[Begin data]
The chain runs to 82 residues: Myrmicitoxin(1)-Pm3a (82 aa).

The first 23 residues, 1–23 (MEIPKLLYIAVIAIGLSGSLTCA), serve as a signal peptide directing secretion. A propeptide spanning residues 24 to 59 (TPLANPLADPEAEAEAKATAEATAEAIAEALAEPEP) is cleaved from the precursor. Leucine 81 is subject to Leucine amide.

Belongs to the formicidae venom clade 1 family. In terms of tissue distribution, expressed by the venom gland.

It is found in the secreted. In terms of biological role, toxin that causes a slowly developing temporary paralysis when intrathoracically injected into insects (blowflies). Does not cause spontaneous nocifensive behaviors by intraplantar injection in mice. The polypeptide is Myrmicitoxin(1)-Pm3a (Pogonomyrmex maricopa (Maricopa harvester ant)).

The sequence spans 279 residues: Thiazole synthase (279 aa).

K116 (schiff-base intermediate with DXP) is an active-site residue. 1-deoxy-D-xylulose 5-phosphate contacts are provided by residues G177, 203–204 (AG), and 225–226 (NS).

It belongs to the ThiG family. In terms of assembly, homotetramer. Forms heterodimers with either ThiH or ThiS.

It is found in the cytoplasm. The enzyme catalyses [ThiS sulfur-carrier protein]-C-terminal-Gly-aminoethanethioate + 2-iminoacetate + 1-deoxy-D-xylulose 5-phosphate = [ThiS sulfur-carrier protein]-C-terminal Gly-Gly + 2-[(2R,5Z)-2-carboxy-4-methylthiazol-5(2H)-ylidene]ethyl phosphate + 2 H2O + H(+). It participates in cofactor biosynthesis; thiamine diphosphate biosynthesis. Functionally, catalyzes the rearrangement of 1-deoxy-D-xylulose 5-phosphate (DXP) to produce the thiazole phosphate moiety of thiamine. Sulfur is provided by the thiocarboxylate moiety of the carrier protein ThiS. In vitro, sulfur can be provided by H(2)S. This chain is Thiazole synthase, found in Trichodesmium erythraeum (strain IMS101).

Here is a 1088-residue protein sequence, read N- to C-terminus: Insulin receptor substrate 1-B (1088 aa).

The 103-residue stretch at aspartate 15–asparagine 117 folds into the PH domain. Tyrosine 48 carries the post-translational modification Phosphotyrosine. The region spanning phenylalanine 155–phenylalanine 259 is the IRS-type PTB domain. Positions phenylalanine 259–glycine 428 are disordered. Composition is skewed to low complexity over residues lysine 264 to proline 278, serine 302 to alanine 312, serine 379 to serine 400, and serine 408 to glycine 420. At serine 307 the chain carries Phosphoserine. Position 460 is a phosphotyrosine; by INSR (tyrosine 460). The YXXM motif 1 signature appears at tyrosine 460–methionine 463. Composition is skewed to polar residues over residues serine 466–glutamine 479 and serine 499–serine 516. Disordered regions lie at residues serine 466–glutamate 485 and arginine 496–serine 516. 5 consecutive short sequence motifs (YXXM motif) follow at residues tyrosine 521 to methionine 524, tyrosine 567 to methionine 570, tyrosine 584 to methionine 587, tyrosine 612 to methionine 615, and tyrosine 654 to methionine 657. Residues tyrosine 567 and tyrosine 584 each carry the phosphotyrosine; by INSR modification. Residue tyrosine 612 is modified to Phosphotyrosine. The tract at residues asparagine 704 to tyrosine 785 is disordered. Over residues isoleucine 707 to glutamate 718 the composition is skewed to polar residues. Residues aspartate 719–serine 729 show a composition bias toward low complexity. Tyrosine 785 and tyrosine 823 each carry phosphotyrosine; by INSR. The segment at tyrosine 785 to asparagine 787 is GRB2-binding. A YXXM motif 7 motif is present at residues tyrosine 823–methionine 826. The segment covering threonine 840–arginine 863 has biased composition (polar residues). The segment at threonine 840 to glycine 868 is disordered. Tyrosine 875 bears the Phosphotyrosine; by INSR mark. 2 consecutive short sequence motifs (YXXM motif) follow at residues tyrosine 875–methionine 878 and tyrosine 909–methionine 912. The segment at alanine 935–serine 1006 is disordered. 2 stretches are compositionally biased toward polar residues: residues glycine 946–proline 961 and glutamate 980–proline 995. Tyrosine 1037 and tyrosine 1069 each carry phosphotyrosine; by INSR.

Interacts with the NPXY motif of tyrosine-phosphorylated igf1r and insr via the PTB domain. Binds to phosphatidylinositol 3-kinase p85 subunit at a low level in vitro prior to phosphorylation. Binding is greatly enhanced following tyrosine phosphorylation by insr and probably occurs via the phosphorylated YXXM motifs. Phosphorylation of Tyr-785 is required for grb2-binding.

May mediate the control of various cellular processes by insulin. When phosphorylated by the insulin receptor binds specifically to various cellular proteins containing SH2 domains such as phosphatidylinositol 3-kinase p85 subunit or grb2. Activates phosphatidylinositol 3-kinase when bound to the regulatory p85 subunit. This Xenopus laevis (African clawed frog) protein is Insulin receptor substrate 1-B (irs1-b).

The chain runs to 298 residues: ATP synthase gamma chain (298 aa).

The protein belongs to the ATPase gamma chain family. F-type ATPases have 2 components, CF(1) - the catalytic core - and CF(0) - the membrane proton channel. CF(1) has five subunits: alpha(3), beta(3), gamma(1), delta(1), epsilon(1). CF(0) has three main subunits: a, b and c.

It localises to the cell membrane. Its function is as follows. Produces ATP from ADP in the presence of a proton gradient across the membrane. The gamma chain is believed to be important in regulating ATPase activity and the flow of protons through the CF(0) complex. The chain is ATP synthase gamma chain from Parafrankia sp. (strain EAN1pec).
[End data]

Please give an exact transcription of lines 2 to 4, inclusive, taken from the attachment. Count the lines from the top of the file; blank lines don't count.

The first 23 residues, 1–23 (MEIPKLLYIAVIAIGLSGSLTCA), serve as a signal peptide directing secretion. A propeptide spanning residues 24 to 59 (TPLANPLADPEAEAEAKATAEATAEAIAEALAEPEP) is cleaved from the precursor. Leucine 81 is subject to Leucine amide.

Belongs to the formicidae venom clade 1 family. In terms of tissue distribution, expressed by the venom gland.

It is found in the secreted. In terms of biological role, toxin that causes a slowly developing temporary paralysis when intrathoracically injected into insects (blowflies). Does not cause spontaneous nocifensive behaviors by intraplantar injection in mice. The polypeptide is Myrmicitoxin(1)-Pm3a (Pogonomyrmex maricopa (Maricopa harvester ant)).